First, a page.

You were 22 seconds faster than me in the overall match time. I beat you by being more accurate than you. See how that sight picture thing comes into focus(again pun intended).
    Different stage plans depending on the division you shoot make the comparisons difficult but it can be a eye opener.

  7. #7
    Plinker Good on paper's Avatar

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    One thing I picked up from a podcast recently and is so obvious that I never thought about it is to pick a specific aiming point on each target. Instead of blasting away at the A zone on an open target, shoot at the perforated A in the center. If thereís a no shoot angled to your left of a target donít just shoot in the general vicinity of the brown on the right side aim for the B/C perf or whatever you feel confident about shooting.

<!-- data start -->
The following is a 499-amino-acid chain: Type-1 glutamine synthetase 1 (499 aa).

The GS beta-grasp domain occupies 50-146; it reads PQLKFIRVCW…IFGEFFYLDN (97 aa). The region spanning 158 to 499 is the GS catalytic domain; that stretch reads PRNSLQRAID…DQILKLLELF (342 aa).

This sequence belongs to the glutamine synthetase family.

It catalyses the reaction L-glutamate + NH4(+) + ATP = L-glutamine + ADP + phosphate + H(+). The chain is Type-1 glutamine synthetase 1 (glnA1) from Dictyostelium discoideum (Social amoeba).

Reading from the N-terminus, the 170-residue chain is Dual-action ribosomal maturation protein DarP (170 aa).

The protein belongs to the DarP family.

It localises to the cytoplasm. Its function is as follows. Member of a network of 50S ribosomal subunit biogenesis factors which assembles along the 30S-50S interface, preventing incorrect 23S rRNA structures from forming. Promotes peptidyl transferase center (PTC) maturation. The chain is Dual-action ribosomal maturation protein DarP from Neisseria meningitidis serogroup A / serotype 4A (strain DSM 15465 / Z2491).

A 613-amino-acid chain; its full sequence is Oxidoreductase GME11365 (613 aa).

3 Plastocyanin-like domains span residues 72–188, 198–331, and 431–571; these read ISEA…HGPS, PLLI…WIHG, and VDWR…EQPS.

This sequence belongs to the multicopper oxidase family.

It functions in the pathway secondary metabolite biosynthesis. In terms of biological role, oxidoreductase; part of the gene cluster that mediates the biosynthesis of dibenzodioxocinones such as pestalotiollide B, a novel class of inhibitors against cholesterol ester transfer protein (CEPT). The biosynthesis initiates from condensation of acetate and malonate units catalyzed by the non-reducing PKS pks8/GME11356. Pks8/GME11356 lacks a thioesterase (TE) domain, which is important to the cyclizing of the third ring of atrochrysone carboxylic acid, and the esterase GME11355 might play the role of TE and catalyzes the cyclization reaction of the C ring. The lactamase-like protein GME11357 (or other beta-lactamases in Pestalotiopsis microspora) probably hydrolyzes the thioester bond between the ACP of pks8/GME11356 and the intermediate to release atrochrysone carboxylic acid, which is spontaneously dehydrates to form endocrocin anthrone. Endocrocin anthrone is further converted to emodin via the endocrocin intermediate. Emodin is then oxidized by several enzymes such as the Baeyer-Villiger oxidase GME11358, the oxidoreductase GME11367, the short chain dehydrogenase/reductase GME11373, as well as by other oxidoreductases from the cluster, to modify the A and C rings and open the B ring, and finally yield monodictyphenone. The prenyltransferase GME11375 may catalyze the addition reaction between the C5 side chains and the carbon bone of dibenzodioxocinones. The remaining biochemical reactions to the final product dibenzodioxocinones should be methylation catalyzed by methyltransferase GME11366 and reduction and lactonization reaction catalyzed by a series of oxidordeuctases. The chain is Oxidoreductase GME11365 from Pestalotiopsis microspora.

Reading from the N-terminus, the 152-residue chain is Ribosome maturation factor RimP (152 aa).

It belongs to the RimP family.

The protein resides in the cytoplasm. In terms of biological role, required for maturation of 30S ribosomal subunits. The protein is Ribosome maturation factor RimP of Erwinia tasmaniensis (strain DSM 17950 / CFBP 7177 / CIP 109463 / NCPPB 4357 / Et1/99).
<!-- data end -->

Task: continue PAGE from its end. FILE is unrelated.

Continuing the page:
Obvious yeah, but sometimes that escapes me
    TY104591

  8. #8
    Grandmaster Coach's Avatar

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    Aim small hit small. Always a good idea.
    No one is stronger or more dangerous than the man who can harness his emotions.

    www.BrightFirearmsTraining.com

    abright@ccrtc.com


  9. #9
    Marksman Fuzz's Avatar

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    This is some great conversation. I would like to see a lot more of this.

    And to put my efforts in this. I shoot center mass or spray and pray. Seems to be all I got.
    MOLAN LABE

  10. #10
    Plinker Good on paper's Avatar

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    Iíve tried to visualize the sight picture during walk thrus but it seems to get lost once the beep goes.
    I figure that trying to train myself to zero in on a specific aim point might be a more far reaching strategy.

    TY104591